Date of Award


Degree Name

Doctor of Philosophy


Mechanical and Aerospace Engineering

First Advisor

Zachary D. Asher, Ph.D.

Second Advisor

Richard T. Meyer, Ph.D.

Third Advisor

Alvis C Fong, Ph.D.

Fourth Advisor

Damon Miller, Ph.D.


Connected and automated vehicles (CAVs), eco-driving, intelligent transportation system (ITS), long-short memory (LSTM), mobility energy productivity, vehicle-to-vehicle (V2V) - vehicle-to-infrastructure (V2I)


The transportation sector is a significant contributor to global energy consumption and emissions, necessitating the development of sustainable transportation systems. In this regard, connected and automated vehicles (CAVs) have emerged as a potential solution to transform the transportation industry. By harnessing advanced mapping and location technologies, Vehicle-to-Vehicle (V2V) and Vehicle-to-Infrastructure (V2I) communication, CAVs offer the promise of improving efficiency, reducing traffic congestion, and enhancing safety and comfort. However, the adoption of CAVs also brings about various challenges, including energy efficiency concerns that need to be addressed to fully realize their potential benefits. This dissertation investigates energy-efficient control techniques for transportation vehicles using connected and automated vehicles. The primary research question driving this study is: How can energy-efficient controls be implemented with consideration of current and near future CAV technologies? By exploring this question, the study aims to examine the practical implementation of energy-efficient control techniques specifically within the context of connected and automated vehicles. The research hypothesis posits that the implementation of energy-efficient control techniques in transportation vehicles, leveraging the capabilities of connected and automated technologies, will lead to significant reductions in energy consumption and emissions while maintaining or improving overall vehicle performance. This hypothesis will be empirically tested through comprehensive data analysis and evaluation. By addressing this research question and hypothesis, this dissertation seeks to contribute to the development of effective energy-efficient control strategies for transportation vehicles. The investigation will provide insights and recommendations for integrating energyefficient controls in connected and automated vehicles, with the ultimate goal of promoting sustainability and reducing energy consumption within the transportation sector. Artificial neural networks (ANNs), predictive optimal energy management strategies (POEMS), and autonomous eco-driving control are studied to improve fuel economy, energy efficiency, drivability, and safety. The study compares optimal energy management strategies and evaluates predictive optimal energy management strategies in hybrid electric vehicles and connected vehicles. It also integrates POEMS with optimal traffic management to enhance system efficiency and develops accurate models for predicting emissions and fuel economy in light-duty vehicles. The research identifies research gaps in energy-efficient control of electrified autonomous vehicle eco-driving and evaluates the energy-saving potential of autonomous eco-driving control. The findings demonstrate that connected and automated vehicles offer new prospects for energy-efficient driving, and the application of these methods can significantly improve energy efficiency and reduce emissions in transportation vehicles. The results have implications for the development of energy-efficient control strategies for future transportation systems. By addressing the challenges of energy efficiency and sustainability in transportation, this dissertation contributes to the development of more sustainable transportation systems.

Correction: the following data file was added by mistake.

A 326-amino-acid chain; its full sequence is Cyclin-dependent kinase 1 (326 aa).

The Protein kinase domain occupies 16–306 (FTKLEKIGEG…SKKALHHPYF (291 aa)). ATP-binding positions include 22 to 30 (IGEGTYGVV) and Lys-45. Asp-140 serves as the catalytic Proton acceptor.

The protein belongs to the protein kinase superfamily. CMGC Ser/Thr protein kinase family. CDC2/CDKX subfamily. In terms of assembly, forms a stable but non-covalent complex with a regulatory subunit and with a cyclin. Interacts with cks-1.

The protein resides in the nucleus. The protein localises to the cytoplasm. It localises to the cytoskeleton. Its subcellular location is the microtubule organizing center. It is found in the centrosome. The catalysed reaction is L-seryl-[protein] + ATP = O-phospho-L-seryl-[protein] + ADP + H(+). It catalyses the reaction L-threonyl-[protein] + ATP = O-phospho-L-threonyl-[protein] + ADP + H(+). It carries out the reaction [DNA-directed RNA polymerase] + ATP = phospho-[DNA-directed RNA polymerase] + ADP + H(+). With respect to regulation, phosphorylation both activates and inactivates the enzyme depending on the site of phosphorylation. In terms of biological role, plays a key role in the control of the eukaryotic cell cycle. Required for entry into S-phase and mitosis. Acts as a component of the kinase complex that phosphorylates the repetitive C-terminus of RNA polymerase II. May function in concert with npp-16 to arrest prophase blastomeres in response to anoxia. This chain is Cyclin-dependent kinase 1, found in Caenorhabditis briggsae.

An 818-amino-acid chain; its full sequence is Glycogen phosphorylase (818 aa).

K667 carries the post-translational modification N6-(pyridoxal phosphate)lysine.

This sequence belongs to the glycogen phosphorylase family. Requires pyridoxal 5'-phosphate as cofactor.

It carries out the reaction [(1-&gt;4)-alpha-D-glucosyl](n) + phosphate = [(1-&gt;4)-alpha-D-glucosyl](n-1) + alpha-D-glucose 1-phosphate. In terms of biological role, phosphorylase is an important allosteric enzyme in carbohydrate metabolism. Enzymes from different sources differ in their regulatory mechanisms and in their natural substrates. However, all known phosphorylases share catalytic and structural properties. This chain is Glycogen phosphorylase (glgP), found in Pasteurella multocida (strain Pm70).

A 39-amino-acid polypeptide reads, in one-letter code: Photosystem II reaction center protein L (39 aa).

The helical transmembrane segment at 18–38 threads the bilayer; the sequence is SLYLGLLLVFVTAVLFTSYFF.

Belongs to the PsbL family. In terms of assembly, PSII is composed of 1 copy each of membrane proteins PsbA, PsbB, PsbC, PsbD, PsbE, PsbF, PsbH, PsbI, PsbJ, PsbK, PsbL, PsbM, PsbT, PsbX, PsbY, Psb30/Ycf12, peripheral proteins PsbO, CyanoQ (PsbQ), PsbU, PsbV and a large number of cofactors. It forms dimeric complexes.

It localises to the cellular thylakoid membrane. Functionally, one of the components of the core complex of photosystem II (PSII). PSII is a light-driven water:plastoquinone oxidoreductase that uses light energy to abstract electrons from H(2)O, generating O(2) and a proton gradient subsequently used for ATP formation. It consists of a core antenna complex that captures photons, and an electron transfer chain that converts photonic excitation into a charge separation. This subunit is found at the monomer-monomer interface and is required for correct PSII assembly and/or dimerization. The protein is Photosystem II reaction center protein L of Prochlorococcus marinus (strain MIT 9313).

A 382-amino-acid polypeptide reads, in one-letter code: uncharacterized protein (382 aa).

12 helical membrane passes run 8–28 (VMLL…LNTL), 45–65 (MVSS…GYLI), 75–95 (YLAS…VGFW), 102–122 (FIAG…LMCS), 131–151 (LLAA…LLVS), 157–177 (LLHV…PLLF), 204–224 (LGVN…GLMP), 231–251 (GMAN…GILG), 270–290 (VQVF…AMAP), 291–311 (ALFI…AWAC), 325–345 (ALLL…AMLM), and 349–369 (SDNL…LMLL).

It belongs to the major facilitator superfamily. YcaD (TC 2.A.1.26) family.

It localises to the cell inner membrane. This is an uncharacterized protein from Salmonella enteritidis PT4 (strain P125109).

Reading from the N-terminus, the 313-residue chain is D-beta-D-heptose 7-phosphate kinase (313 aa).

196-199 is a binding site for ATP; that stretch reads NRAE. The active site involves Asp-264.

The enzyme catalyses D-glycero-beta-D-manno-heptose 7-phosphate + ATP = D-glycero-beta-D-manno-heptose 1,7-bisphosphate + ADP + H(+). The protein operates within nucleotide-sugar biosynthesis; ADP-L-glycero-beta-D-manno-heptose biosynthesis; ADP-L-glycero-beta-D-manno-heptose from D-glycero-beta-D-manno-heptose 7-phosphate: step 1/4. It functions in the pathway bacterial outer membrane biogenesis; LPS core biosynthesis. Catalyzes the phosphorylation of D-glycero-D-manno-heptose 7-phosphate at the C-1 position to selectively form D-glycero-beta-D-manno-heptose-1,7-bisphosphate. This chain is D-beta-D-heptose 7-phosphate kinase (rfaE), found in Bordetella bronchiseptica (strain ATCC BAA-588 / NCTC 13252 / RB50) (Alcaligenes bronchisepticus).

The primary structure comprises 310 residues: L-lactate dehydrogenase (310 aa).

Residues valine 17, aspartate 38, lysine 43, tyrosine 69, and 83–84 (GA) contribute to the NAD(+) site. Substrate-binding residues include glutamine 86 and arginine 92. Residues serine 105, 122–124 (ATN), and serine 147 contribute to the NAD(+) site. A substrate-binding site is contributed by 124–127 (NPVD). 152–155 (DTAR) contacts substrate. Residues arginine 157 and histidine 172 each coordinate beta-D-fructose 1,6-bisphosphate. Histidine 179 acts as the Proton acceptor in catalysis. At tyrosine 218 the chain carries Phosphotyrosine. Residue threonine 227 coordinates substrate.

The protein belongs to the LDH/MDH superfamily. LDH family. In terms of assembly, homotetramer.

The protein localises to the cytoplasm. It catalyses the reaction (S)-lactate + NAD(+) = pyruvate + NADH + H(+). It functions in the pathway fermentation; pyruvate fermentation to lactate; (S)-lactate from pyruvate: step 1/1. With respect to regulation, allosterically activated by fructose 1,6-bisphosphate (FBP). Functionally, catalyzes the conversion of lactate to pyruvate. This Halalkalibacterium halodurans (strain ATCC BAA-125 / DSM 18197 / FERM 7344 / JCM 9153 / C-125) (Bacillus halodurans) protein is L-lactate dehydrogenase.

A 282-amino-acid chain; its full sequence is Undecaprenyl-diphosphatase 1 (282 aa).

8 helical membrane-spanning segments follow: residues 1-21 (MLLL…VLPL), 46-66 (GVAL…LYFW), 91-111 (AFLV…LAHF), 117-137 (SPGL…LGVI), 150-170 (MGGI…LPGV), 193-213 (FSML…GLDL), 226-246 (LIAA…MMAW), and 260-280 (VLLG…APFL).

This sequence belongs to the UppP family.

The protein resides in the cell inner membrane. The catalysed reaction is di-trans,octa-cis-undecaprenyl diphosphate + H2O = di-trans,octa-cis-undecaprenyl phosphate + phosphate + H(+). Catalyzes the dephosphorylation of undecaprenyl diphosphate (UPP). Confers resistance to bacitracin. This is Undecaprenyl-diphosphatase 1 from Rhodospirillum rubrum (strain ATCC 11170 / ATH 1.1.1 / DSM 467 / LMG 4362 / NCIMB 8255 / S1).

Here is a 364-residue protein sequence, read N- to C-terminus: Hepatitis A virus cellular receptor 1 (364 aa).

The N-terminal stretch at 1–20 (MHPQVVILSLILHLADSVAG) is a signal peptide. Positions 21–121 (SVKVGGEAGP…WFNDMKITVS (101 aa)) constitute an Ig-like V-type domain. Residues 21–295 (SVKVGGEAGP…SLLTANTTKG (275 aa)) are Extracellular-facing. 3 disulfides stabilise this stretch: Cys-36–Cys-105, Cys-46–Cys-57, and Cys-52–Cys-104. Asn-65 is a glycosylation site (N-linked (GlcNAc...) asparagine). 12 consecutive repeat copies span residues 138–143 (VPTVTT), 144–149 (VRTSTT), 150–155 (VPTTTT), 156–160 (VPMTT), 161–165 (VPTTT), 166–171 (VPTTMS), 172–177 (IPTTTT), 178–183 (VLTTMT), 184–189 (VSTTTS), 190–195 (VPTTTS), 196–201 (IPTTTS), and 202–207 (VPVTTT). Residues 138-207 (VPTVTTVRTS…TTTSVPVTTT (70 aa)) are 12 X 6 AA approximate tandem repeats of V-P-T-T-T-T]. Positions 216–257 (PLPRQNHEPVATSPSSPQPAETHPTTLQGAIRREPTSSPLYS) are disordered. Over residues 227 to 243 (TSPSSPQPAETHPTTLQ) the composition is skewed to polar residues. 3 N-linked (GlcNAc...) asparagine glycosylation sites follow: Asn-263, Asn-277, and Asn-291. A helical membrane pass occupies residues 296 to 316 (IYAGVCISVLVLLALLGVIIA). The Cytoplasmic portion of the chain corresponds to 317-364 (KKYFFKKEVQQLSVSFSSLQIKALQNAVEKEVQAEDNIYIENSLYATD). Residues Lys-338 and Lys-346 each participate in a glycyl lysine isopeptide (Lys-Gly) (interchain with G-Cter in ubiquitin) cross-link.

Access Setting

Dissertation-Open Access